TEL AVIV — Israeli opposition leader and former Prime Minister Benjamin Netanyahu broke his silence yesterday on the cease-fire between Israel and Hezbollah, calling for an independent investigation of the monthlong invasion of southern Lebanon.
Mr. Netanyahu also predicted that the government of Prime Minister Ehud Olmert would not finish its four-year term.
Mr. Netanyahu was unusually soft-spoken and diplomatic as he spoke, and he resisted cues by a television interviewer to attack Mr. Olmert.
“The problem is not looking for the guilty but learning lessons,” he told Israel’s Channel 2 nightly news broadcast.
“We need to decide what will we do in preparation for the next round. If we don’t learn the lessons, the next round will be bad as well.”
Mr. Netanyahu said Israel’s biggest challenge will be to ensure that Iran does not obtain nuclear weapons. He added that Israel needs to change its doctrine of conventional warfare.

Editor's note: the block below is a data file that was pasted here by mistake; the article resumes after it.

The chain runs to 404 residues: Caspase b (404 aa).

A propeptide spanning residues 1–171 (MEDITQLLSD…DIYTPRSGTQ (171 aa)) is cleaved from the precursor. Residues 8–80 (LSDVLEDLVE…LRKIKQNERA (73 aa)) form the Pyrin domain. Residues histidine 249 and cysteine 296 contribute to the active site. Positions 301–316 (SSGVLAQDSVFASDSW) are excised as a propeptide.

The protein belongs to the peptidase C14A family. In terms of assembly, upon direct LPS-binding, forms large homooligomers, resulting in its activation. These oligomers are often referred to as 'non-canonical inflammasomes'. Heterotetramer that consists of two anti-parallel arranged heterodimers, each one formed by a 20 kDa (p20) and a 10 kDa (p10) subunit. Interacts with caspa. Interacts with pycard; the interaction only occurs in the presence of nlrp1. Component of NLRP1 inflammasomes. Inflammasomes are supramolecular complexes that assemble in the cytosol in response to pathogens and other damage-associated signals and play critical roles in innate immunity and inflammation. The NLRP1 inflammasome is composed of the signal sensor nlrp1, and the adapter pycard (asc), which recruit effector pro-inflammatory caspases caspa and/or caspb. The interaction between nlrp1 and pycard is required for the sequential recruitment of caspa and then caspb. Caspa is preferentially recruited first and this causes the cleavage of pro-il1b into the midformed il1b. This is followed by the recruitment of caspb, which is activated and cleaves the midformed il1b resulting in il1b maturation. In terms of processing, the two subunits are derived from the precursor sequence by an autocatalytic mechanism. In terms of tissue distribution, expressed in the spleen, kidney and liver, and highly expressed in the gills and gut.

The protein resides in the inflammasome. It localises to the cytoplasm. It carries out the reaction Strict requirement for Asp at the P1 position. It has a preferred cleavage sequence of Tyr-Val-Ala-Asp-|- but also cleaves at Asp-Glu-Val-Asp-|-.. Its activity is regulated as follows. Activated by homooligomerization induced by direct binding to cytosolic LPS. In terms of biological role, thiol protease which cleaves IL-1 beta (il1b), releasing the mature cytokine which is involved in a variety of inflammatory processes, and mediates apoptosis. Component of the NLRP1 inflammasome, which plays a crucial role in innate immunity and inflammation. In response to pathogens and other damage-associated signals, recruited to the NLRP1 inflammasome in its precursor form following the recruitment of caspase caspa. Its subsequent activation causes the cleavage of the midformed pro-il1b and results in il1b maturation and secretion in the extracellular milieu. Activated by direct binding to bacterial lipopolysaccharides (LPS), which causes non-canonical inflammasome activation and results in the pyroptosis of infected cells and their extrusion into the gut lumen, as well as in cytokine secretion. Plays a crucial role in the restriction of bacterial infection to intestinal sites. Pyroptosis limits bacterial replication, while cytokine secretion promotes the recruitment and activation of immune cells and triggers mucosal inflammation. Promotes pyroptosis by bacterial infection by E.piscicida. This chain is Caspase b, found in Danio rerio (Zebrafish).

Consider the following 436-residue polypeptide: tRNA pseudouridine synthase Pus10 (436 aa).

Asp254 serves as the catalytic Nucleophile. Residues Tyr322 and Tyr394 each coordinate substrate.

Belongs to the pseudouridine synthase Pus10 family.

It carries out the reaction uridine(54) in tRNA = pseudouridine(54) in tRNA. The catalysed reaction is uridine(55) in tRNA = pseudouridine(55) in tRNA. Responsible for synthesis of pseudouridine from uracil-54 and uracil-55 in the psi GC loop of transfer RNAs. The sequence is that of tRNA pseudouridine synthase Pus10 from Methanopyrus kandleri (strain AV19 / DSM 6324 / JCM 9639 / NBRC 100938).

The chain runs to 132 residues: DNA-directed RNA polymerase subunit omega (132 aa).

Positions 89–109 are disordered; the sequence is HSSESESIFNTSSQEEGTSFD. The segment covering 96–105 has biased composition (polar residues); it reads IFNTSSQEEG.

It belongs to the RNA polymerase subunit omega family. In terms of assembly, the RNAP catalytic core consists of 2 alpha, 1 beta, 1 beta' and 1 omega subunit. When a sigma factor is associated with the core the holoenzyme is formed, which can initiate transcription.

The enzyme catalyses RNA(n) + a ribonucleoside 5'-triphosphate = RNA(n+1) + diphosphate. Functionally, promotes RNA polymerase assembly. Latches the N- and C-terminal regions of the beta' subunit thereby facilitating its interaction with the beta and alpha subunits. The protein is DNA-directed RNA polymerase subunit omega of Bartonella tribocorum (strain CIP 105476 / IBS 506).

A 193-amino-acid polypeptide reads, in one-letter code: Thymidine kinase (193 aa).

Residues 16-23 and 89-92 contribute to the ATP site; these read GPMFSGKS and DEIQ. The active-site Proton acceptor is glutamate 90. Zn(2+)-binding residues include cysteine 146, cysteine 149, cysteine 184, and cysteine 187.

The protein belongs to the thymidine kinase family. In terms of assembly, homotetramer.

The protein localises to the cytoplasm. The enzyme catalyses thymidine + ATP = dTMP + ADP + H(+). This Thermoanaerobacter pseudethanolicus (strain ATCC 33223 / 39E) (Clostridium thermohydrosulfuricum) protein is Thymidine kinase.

During the war that began July 12, Mr. Netanyahu backed the government’s decision to retaliate fiercely for Hezbollah’s kidnapping of two Israeli soldiers inside the Israeli border.
He frequently appeared on foreign news channels defending the government amid criticism that Israel’s response was “disproportionate” to the provocation.
Mr. Netanyahu, chairman of the hard-line Likud Party, said the Lebanon war illustrates the perils of unilateral withdrawals by Israel.
“In 2000, we withdrew from Lebanon without guarantees and without security agreements, and this action brought about Hezbollah’s speech about spider webs, which was adopted by Hamas. The resulting [Palestinian uprising] made us decide, out of pain and out of good will, to withdraw unilaterally once more,” Mr. Netanyahu said. He was referring to Israel’s withdrawal from the Gaza Strip last year.
“These unilateral withdrawals deteriorate our deterrence and lend credence to our enemies, a credence that improves their ability to bombard our cities and towns. This concept is now disappearing, and rightly so,” he said.